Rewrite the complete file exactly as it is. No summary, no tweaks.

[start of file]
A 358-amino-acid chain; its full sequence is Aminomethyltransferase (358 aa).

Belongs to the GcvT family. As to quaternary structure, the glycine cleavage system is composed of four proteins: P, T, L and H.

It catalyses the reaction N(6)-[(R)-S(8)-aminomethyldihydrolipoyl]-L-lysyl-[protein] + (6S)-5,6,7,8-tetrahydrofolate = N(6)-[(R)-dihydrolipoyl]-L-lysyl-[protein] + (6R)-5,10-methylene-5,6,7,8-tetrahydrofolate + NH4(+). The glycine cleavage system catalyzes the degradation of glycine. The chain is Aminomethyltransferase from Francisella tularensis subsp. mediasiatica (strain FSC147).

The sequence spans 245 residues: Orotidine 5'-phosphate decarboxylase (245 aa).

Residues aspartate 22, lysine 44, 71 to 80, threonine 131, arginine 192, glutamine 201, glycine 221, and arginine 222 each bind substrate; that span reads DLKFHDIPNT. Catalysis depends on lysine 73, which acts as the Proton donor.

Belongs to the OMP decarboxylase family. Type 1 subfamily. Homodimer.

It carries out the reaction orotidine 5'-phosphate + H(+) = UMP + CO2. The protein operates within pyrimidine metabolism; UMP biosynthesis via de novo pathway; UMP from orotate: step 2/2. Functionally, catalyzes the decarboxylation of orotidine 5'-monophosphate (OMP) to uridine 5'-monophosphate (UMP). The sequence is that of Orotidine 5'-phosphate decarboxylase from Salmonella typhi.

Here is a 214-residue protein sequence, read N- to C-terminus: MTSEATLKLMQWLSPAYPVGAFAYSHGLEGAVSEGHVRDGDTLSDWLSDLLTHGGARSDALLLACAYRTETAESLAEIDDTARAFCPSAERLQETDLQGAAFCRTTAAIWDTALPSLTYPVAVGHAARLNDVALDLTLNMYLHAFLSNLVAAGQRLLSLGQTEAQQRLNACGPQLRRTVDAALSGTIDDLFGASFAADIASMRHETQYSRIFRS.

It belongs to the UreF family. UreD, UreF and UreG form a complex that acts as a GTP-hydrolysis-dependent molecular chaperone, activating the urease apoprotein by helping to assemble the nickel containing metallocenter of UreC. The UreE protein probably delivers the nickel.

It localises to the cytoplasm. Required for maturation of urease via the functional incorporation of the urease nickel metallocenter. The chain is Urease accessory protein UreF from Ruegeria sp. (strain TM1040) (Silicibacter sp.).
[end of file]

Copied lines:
A 358-amino-acid chain; its full sequence is Aminomethyltransferase (358 aa).

Belongs to the GcvT family. As to quaternary structure, the glycine cleavage system is composed of four proteins: P, T, L and H.

It catalyses the reaction N(6)-[(R)-S(8)-aminomethyldihydrolipoyl]-L-lysyl-[protein] + (6S)-5,6,7,8-tetrahydrofolate = N(6)-[(R)-dihydrolipoyl]-L-lysyl-[protein] + (6R)-5,10-methylene-5,6,7,8-tetrahydrofolate + NH4(+). The glycine cleavage system catalyzes the degradation of glycine. The chain is Aminomethyltransferase from Francisella tularensis subsp. mediasiatica (strain FSC147).

The sequence spans 245 residues: Orotidine 5'-phosphate decarboxylase (245 aa).

Residues aspartate 22, lysine 44, 71 to 80, threonine 131, arginine 192, glutamine 201, glycine 221, and arginine 222 each bind substrate; that span reads DLKFHDIPNT. Catalysis depends on lysine 73, which acts as the Proton donor.

Belongs to the OMP decarboxylase family. Type 1 subfamily. Homodimer.

It carries out the reaction orotidine 5'-phosphate + H(+) = UMP + CO2. The protein operates within pyrimidine metabolism; UMP biosynthesis via de novo pathway; UMP from orotate: step 2/2. Functionally, catalyzes the decarboxylation of orotidine 5'-monophosphate (OMP) to uridine 5'-monophosphate (UMP). The sequence is that of Orotidine 5'-phosphate decarboxylase from Salmonella typhi.

Here is a 214-residue protein sequence, read N- to C-terminus: MTSEATLKLMQWLSPAYPVGAFAYSHGLEGAVSEGHVRDGDTLSDWLSDLLTHGGARSDALLLACAYRTETAESLAEIDDTARAFCPSAERLQETDLQGAAFCRTTAAIWDTALPSLTYPVAVGHAARLNDVALDLTLNMYLHAFLSNLVAAGQRLLSLGQTEAQQRLNACGPQLRRTVDAALSGTIDDLFGASFAADIASMRHETQYSRIFRS.

It belongs to the UreF family. UreD, UreF and UreG form a complex that acts as a GTP-hydrolysis-dependent molecular chaperone, activating the urease apoprotein by helping to assemble the nickel containing metallocenter of UreC. The UreE protein probably delivers the nickel.

It localises to the cytoplasm. Required for maturation of urease via the functional incorporation of the urease nickel metallocenter. The chain is Urease accessory protein UreF from Ruegeria sp. (strain TM1040) (Silicibacter sp.).